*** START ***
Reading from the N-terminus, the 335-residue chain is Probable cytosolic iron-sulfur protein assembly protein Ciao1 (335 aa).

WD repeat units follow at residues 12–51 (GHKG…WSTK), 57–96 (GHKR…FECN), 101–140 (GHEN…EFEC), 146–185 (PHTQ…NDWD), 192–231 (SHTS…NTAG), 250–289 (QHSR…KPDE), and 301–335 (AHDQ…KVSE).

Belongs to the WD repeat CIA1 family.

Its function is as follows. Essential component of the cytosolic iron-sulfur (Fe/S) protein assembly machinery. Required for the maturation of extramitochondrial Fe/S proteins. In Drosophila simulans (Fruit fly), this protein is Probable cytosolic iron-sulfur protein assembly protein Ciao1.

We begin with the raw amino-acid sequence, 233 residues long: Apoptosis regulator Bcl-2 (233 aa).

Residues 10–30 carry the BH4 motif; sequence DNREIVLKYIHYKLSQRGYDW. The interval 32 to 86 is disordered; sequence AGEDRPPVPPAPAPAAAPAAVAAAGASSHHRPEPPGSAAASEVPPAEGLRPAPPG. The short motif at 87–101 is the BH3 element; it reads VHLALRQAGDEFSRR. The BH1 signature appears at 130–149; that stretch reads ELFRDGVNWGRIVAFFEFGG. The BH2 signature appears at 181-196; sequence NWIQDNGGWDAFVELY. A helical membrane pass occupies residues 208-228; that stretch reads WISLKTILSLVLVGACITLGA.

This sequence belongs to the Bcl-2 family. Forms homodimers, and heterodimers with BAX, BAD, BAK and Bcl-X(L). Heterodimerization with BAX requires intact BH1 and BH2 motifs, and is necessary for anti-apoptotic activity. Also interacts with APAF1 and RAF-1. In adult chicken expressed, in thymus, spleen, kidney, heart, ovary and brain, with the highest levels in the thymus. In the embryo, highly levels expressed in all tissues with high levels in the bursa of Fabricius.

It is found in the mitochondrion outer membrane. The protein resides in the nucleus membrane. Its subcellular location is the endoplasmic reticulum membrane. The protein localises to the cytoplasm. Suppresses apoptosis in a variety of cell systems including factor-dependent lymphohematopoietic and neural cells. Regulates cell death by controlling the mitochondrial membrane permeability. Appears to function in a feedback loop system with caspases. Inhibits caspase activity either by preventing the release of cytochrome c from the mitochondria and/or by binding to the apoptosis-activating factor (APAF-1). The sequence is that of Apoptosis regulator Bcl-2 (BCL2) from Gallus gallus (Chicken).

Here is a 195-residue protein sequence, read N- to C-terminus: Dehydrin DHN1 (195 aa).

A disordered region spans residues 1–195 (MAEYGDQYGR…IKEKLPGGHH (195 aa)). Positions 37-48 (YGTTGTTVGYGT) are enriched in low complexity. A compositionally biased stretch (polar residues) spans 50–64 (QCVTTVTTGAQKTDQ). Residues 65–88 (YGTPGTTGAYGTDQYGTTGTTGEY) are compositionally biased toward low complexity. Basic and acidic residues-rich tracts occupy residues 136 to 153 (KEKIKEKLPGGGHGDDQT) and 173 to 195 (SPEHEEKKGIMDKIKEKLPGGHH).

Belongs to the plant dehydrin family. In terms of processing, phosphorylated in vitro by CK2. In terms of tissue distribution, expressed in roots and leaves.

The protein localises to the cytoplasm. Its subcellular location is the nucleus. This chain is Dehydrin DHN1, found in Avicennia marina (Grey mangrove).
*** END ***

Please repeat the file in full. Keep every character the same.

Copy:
Reading from the N-terminus, the 335-residue chain is Probable cytosolic iron-sulfur protein assembly protein Ciao1 (335 aa).

WD repeat units follow at residues 12–51 (GHKG…WSTK), 57–96 (GHKR…FECN), 101–140 (GHEN…EFEC), 146–185 (PHTQ…NDWD), 192–231 (SHTS…NTAG), 250–289 (QHSR…KPDE), and 301–335 (AHDQ…KVSE).

Belongs to the WD repeat CIA1 family.

Its function is as follows. Essential component of the cytosolic iron-sulfur (Fe/S) protein assembly machinery. Required for the maturation of extramitochondrial Fe/S proteins. In Drosophila simulans (Fruit fly), this protein is Probable cytosolic iron-sulfur protein assembly protein Ciao1.

We begin with the raw amino-acid sequence, 233 residues long: Apoptosis regulator Bcl-2 (233 aa).

Residues 10–30 carry the BH4 motif; sequence DNREIVLKYIHYKLSQRGYDW. The interval 32 to 86 is disordered; sequence AGEDRPPVPPAPAPAAAPAAVAAAGASSHHRPEPPGSAAASEVPPAEGLRPAPPG. The short motif at 87–101 is the BH3 element; it reads VHLALRQAGDEFSRR. The BH1 signature appears at 130–149; that stretch reads ELFRDGVNWGRIVAFFEFGG. The BH2 signature appears at 181-196; sequence NWIQDNGGWDAFVELY. A helical membrane pass occupies residues 208-228; that stretch reads WISLKTILSLVLVGACITLGA.

This sequence belongs to the Bcl-2 family. Forms homodimers, and heterodimers with BAX, BAD, BAK and Bcl-X(L). Heterodimerization with BAX requires intact BH1 and BH2 motifs, and is necessary for anti-apoptotic activity. Also interacts with APAF1 and RAF-1. In adult chicken expressed, in thymus, spleen, kidney, heart, ovary and brain, with the highest levels in the thymus. In the embryo, highly levels expressed in all tissues with high levels in the bursa of Fabricius.

It is found in the mitochondrion outer membrane. The protein resides in the nucleus membrane. Its subcellular location is the endoplasmic reticulum membrane. The protein localises to the cytoplasm. Suppresses apoptosis in a variety of cell systems including factor-dependent lymphohematopoietic and neural cells. Regulates cell death by controlling the mitochondrial membrane permeability. Appears to function in a feedback loop system with caspases. Inhibits caspase activity either by preventing the release of cytochrome c from the mitochondria and/or by binding to the apoptosis-activating factor (APAF-1). The sequence is that of Apoptosis regulator Bcl-2 (BCL2) from Gallus gallus (Chicken).

Here is a 195-residue protein sequence, read N- to C-terminus: Dehydrin DHN1 (195 aa).

A disordered region spans residues 1–195 (MAEYGDQYGR…IKEKLPGGHH (195 aa)). Positions 37-48 (YGTTGTTVGYGT) are enriched in low complexity. A compositionally biased stretch (polar residues) spans 50–64 (QCVTTVTTGAQKTDQ). Residues 65–88 (YGTPGTTGAYGTDQYGTTGTTGEY) are compositionally biased toward low complexity. Basic and acidic residues-rich tracts occupy residues 136 to 153 (KEKIKEKLPGGGHGDDQT) and 173 to 195 (SPEHEEKKGIMDKIKEKLPGGHH).

Belongs to the plant dehydrin family. In terms of processing, phosphorylated in vitro by CK2. In terms of tissue distribution, expressed in roots and leaves.

The protein localises to the cytoplasm. Its subcellular location is the nucleus. This chain is Dehydrin DHN1, found in Avicennia marina (Grey mangrove).